Illinois Leader letters to the editor
Constituent urges Rep. Lindner et al to reverse horse
Thursday, April 15, 2004
I have been reviewing the pro and con arguments on SB1921 [ "11 letters
skewering horse slaughter company," January 27, and "Protect companion animals,"
January 23] the bill that would ban horse slaughter plants in Illinois for the
purposes of producing horse meat for human consumption.
I've learned that there are just three of these plants still operating in the
United States. Two in Texas are in danger of closure because they are
operating in defiance of state law as currently established. And the third, Cavel
International in DeKalb, burned to the ground but has been rebuilt and wants to
reopen its operations.
Let's start with an important premise. The consumption of horse meat by
humans is illegal in the United States. The horse is considered a companion animal,
like a dog or a cat, and therefore, cannot be eaten on United States soil by
anyone for any purpose. So why are there any horse slaughtering plants in the
U.S. that produce horse meat for human consumption?
There is a market in Japan and Europe, so the slaughter plants here export
the meat. One advantage to exporting horse meat, rather than beef, is that the
tariffs run approximately four times less. Since there are willing buyers, why
not allow a business to operate that meets individual wants?
First, an argument like that justifies pornography, strip clubs, chicken
fights, drug legalization, and many other "live and let live" ideas that most
Americans find unseemly and worthy of banning, or at least, strictly regulating.
Second, what are the social and humane costs of allowing these horse
slaughtering plants? The idea of gentle and beautiful horses crammed into double
decker trailers and hauled across the country with minimal food and water is cruel
and inhumane. The idea of gallant horses standing in line waiting for a bolt
to be shot into their heads and having their throats sliced in front of their
kind is also repulsive.
These are not animals raised and bred for food. They are raised and bred for
service, sport, and companionship. It is sad that rather than absorb a
$150-$200 cost of euthanizing and burial, owners would sell their horses to a killer
buyer for $200-300.
There is no problem with rendering plants that handle dead horses for the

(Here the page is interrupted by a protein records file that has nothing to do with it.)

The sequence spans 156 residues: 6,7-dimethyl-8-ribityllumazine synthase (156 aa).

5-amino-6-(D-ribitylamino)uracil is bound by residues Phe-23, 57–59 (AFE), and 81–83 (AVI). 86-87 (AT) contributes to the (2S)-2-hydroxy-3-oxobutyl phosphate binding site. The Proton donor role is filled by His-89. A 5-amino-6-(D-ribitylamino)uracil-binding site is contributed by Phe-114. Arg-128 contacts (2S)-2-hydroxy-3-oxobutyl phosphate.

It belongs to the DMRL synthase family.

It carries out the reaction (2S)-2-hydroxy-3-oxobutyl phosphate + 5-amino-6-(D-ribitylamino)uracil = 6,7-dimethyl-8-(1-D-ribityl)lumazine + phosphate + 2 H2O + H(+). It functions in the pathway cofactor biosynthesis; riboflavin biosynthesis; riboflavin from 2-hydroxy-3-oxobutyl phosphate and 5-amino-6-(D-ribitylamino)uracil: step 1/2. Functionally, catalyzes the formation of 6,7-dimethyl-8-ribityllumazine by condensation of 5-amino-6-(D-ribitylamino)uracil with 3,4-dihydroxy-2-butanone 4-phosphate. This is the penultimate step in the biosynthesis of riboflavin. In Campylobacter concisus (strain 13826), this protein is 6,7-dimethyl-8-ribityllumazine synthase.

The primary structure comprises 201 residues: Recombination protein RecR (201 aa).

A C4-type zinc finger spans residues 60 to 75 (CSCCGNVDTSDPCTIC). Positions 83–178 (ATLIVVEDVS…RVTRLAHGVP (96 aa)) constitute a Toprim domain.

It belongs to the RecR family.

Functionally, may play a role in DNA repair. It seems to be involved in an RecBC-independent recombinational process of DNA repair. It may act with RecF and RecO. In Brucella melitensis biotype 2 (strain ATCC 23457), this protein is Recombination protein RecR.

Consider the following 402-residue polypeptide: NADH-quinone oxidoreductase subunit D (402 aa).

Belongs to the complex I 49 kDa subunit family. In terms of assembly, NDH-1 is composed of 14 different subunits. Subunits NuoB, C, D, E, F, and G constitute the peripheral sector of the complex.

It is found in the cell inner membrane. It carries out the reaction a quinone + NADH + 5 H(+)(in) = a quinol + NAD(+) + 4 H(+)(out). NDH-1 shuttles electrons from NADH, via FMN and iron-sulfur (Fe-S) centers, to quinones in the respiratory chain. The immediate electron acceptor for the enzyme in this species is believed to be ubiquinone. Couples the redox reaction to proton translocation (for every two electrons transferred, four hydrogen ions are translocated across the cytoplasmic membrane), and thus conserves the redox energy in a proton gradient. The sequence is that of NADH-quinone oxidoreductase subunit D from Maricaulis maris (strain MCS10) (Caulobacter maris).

purpose of reduction and recycling. The problem is killing otherwise viable
horses for eating.
By keeping the horse slaughtering business going, there is a profit motive to
bandits stealing horses from private persons. How tragic for a young child to
wake up and find their horse missing because someone wanted to make a quick
Anyone who has ever been around horses knows how smart and docile they are.
They can smell the blood at the horse slaughter plant and hear the cries. Do we
want DeKalb, Illinois to become the horse slaughter capital of the United
States? For the price of 40 jobs, mostly gut sweepers? It's not worth it.
The grassroots support for this type of legislation was tested in California
in 1998. A voter initiative there has not received such a high percentage of
support, before or since, than the 66% that voted for the ban on horse
slaughter for human consumption. Public opinion polls have run as high as 85% in other
There are many horse adoption and horse therapy facilities that would gladly
adopt an unwanted horse. That is the least that these innocent animals deserve
in our humane society. The web site "Horse Protection Society" tells the
I urge my State Representative Patricia Lindner to reverse her position on
this issue when the bill comes back for another vote when the legislature
returns to session. SB1921 received 55 yes votes and only 54 no votes the first time
it was called. The high-powered lobbying of the pro-horse slaughter groups
worked the first time. It won't happen again as regular folks mobilize and weigh
in with their views. 60 votes are needed to pass it.
A Federal ban on this practice, HR857, has 180 cosponsors in the US House and
even more committed supporters. A majority vote of 218 is needed there to
supercede state laws. But let's handle this right here at the state level.
Jon A. Zahm